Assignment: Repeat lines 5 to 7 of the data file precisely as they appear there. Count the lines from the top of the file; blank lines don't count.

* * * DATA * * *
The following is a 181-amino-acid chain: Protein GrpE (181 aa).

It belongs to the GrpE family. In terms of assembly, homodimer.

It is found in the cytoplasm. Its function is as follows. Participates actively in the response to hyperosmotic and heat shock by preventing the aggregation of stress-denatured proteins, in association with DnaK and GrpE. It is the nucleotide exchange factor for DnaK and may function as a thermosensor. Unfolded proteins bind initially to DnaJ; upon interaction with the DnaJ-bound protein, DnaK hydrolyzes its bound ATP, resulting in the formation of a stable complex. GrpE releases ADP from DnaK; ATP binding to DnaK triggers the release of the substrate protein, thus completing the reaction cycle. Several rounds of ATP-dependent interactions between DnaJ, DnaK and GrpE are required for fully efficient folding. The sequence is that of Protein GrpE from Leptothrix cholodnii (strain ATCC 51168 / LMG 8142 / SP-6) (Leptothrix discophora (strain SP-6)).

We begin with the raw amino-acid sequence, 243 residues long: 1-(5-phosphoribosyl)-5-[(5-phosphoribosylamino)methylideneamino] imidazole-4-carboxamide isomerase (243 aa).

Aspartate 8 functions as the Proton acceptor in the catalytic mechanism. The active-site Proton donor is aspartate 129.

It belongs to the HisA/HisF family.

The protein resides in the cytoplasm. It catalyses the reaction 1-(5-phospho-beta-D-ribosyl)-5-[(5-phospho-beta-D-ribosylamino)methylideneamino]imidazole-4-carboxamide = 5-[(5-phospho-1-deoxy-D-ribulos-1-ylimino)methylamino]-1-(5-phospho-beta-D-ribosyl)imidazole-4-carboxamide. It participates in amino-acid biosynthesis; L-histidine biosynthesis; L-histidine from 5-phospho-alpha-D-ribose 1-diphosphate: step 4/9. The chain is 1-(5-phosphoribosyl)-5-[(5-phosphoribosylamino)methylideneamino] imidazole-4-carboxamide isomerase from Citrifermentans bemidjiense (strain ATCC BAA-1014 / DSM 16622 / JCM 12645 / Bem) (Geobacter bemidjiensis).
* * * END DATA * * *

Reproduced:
Aspartate 8 functions as the Proton acceptor in the catalytic mechanism. The active-site Proton donor is aspartate 129.

It belongs to the HisA/HisF family.

The protein resides in the cytoplasm. It catalyses the reaction 1-(5-phospho-beta-D-ribosyl)-5-[(5-phospho-beta-D-ribosylamino)methylideneamino]imidazole-4-carboxamide = 5-[(5-phospho-1-deoxy-D-ribulos-1-ylimino)methylamino]-1-(5-phospho-beta-D-ribosyl)imidazole-4-carboxamide. It participates in amino-acid biosynthesis; L-histidine biosynthesis; L-histidine from 5-phospho-alpha-D-ribose 1-diphosphate: step 4/9. The chain is 1-(5-phosphoribosyl)-5-[(5-phosphoribosylamino)methylideneamino] imidazole-4-carboxamide isomerase from Citrifermentans bemidjiense (strain ATCC BAA-1014 / DSM 16622 / JCM 12645 / Bem) (Geobacter bemidjiensis).